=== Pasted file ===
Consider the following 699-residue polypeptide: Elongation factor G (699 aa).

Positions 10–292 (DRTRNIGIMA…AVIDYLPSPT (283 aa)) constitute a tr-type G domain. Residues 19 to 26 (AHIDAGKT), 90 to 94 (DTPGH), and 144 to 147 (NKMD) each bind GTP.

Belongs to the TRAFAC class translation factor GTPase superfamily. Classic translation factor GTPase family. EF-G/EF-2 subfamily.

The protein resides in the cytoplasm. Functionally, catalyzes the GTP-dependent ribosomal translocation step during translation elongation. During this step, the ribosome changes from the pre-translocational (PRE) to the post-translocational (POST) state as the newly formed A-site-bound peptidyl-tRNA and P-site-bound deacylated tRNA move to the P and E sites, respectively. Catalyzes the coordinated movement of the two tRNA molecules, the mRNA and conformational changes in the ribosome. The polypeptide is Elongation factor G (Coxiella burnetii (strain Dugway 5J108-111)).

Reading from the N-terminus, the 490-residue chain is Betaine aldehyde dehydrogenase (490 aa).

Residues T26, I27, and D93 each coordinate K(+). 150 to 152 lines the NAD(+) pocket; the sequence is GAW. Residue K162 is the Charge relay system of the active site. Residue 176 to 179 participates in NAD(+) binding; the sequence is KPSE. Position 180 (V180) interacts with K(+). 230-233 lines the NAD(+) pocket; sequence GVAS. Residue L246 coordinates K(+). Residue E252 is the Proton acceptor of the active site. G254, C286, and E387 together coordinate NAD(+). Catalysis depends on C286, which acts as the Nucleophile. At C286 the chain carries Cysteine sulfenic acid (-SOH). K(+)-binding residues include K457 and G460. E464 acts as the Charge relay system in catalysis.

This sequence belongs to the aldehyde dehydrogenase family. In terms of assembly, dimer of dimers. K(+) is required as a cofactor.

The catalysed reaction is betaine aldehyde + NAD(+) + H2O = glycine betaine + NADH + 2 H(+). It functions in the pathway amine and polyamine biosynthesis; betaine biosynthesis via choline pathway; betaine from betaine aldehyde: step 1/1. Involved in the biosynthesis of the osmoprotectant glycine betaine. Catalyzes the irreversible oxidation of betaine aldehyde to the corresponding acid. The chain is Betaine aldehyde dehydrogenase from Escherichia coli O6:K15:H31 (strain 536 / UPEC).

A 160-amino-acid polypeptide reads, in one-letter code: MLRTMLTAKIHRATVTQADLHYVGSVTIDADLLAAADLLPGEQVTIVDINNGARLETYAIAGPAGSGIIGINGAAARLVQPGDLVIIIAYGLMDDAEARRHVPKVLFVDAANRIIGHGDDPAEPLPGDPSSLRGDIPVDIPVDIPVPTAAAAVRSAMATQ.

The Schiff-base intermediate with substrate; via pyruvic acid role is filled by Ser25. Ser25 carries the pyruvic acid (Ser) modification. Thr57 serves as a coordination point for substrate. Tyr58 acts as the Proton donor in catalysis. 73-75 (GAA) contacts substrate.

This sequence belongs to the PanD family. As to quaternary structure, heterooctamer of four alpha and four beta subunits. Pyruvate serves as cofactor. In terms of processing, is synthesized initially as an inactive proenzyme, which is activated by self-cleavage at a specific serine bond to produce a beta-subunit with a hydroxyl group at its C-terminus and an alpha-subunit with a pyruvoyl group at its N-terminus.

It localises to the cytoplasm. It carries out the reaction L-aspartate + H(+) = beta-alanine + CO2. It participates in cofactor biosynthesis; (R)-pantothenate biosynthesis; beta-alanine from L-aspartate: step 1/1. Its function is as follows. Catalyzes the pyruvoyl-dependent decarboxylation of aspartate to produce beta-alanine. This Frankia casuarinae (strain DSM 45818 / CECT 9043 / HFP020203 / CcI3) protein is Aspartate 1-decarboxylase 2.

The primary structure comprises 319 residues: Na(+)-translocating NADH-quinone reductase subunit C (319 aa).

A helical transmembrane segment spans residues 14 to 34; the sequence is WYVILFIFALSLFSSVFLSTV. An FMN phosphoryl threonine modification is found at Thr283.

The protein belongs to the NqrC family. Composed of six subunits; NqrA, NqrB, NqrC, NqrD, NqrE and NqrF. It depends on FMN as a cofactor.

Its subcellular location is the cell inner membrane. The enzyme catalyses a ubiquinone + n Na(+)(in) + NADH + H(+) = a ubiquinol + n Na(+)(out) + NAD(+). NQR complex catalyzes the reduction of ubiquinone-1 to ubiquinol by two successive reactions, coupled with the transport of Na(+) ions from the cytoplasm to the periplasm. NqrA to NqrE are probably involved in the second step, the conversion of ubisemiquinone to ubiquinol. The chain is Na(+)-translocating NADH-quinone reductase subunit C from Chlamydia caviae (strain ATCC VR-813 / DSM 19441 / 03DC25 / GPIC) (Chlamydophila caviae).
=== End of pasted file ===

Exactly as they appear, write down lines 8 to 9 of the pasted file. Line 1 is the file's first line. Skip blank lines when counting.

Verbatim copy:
The catalysed reaction is betaine aldehyde + NAD(+) + H2O = glycine betaine + NADH + 2 H(+). It functions in the pathway amine and polyamine biosynthesis; betaine biosynthesis via choline pathway; betaine from betaine aldehyde: step 1/1. Involved in the biosynthesis of the osmoprotectant glycine betaine. Catalyzes the irreversible oxidation of betaine aldehyde to the corresponding acid. The chain is Betaine aldehyde dehydrogenase from Escherichia coli O6:K15:H31 (strain 536 / UPEC).

A 160-amino-acid polypeptide reads, in one-letter code: MLRTMLTAKIHRATVTQADLHYVGSVTIDADLLAAADLLPGEQVTIVDINNGARLETYAIAGPAGSGIIGINGAAARLVQPGDLVIIIAYGLMDDAEARRHVPKVLFVDAANRIIGHGDDPAEPLPGDPSSLRGDIPVDIPVDIPVPTAAAAVRSAMATQ.